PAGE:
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Old 10-17-2007, 09:46 PM   #6
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Dennis,

You know, it really doesn't matter what you spend if you get what you want. I spent $35K on my '06 19CCD before upgrading a lot of the components, adding full awnings, new AGM batteries, new water pump, RV-500 water heater, full LED lighting....the list goes on. I have what I want for now.

If I were going to do a vintage trailer (perhaps in the near future). I would gladly spend to the cost of a new one to have what I wanted. I really believe that if your project gives you what you want and you intend to use it for some time......then it's worth the cost........whatever it may be.
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Old 10-17-2007, 10:37 PM   #7
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Dennis, Here's a thread that will give you some cost ideas.

http://www.airforums.com/forums/f232...year-1614.html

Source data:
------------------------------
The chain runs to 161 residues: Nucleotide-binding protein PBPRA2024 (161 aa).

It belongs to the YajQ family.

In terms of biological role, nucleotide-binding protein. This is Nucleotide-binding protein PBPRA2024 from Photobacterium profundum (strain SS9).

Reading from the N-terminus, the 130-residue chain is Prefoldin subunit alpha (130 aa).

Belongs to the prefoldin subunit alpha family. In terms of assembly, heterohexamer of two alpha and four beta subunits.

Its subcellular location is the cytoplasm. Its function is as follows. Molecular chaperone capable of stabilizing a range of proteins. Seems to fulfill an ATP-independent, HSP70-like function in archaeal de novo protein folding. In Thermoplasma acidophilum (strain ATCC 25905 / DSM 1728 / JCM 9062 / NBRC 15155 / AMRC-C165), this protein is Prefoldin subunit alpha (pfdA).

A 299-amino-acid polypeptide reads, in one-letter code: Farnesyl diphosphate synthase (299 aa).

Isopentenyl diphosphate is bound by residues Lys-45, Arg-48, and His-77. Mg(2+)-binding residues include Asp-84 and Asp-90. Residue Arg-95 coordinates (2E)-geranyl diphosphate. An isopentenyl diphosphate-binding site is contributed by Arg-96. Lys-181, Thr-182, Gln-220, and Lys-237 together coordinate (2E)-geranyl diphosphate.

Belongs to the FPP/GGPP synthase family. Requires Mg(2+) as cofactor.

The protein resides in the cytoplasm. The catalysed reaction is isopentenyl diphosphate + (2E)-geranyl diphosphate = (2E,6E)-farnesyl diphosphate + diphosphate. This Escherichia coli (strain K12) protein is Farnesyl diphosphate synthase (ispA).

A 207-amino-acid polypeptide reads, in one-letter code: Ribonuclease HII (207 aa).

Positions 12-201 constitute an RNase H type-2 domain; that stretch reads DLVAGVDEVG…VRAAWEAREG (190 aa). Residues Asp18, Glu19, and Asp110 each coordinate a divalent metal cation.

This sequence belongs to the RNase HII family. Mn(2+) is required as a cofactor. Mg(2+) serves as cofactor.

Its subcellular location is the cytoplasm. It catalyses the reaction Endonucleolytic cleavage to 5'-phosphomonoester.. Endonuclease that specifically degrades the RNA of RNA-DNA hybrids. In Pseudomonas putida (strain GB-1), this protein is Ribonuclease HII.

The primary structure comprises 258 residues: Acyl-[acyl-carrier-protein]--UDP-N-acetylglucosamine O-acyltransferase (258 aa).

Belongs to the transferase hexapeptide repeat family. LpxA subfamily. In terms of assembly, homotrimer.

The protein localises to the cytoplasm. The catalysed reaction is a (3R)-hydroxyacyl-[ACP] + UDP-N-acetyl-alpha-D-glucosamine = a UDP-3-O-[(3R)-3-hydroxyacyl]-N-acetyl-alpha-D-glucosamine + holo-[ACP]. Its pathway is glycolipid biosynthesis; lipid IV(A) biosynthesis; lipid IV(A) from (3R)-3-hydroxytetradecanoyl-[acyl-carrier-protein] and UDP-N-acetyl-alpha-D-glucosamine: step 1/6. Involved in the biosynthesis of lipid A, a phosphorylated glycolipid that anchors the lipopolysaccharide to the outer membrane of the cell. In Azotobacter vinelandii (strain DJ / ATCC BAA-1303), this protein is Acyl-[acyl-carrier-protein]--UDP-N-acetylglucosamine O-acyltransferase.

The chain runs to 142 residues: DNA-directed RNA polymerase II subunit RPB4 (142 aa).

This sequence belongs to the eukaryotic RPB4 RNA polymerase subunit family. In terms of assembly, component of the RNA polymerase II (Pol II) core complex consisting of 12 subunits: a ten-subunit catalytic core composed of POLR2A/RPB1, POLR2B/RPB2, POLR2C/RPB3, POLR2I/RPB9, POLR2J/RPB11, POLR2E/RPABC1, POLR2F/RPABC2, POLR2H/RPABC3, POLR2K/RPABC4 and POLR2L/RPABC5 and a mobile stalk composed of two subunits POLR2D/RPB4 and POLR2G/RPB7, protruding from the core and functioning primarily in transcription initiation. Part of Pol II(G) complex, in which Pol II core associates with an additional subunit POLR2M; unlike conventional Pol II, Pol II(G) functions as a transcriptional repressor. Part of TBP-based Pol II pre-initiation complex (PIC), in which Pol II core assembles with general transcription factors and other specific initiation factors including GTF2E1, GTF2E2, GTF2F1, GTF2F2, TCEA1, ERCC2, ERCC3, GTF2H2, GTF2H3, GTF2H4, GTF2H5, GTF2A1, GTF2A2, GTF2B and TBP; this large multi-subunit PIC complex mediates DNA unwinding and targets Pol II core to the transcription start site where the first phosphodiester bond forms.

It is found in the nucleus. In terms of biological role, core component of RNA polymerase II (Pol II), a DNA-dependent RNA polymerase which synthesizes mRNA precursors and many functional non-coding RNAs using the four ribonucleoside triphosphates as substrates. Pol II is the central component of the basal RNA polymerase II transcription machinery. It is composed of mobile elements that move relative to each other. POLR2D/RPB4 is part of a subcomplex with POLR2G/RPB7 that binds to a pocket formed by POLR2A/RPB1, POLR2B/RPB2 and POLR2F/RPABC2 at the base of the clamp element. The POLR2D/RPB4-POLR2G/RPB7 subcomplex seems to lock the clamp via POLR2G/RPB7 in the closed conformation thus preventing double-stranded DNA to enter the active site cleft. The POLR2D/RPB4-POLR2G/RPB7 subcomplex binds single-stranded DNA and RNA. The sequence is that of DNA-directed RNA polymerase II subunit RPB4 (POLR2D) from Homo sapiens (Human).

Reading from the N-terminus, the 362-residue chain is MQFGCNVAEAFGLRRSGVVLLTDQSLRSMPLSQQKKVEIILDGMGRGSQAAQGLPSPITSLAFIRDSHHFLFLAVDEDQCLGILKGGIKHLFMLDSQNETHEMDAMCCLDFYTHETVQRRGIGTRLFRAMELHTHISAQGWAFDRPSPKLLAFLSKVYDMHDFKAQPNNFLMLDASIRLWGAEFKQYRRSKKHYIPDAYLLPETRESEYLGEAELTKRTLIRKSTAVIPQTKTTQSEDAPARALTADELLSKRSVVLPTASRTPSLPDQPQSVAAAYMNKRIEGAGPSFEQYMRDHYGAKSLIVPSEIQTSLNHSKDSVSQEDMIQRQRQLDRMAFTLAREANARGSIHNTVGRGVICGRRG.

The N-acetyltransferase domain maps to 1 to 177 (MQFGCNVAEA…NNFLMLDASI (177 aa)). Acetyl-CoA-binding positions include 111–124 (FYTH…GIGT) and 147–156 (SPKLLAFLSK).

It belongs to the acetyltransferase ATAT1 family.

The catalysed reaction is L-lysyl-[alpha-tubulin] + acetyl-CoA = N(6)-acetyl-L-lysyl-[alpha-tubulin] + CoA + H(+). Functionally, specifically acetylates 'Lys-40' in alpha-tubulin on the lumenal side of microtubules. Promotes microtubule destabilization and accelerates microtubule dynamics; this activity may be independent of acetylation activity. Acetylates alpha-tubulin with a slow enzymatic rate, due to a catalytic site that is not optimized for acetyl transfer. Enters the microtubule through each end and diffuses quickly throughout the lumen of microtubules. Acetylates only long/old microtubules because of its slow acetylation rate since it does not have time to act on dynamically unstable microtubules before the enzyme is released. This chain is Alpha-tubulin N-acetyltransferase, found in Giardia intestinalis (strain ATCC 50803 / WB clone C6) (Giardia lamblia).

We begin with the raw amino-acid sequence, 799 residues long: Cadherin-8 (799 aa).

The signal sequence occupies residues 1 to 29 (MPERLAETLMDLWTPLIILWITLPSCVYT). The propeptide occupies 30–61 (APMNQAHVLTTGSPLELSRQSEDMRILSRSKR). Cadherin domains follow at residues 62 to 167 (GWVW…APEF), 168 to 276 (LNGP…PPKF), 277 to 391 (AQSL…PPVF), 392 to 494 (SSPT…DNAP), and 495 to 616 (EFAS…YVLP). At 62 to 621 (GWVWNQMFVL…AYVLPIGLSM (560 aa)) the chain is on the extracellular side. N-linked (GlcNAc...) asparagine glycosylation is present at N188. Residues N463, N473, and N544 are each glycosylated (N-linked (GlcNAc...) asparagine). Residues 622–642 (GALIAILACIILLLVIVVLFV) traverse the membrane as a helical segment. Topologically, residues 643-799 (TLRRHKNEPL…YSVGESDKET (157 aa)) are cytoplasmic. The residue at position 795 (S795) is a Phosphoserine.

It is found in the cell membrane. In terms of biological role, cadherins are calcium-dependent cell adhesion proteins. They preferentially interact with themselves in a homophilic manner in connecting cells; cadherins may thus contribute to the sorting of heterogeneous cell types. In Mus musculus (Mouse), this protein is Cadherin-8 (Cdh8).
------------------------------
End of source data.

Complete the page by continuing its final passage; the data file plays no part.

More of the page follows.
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Old 10-18-2007, 07:05 AM   #8
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1973 Argosy 26
Norristown , Pennsylvania
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Quote:
Originally Posted by 87MH
Boatdoc:

With all of those upgrades you undoubtably have an incredible investment in the trailer.....if I'm not prying too much, would you mind sharing with the Forum your investment in time and money?

The reason I am asking, often a question comes up which basically asks "how much will it cost to redo this trailer?".

I know that everyone has different skill sets, different quality of finish, and different production speeds (I know that I work REALLY slow compared to others), but if you have documented your hours and money, I am sure others will appreciate an honest and accurate accounting of the time and money to do a good job on a renovation (not a restoration, which would be much more difficult).
Hi 87MH;
I truly believe, that working on restoration makes most of us happy. Keeping records is very depressing, so why do you suppose I am depressed? Yes, I am running a tally but the Forums will not allow me 2000 lines to list it all. To many, my figures will mean nothing. I think that Lewster said it all.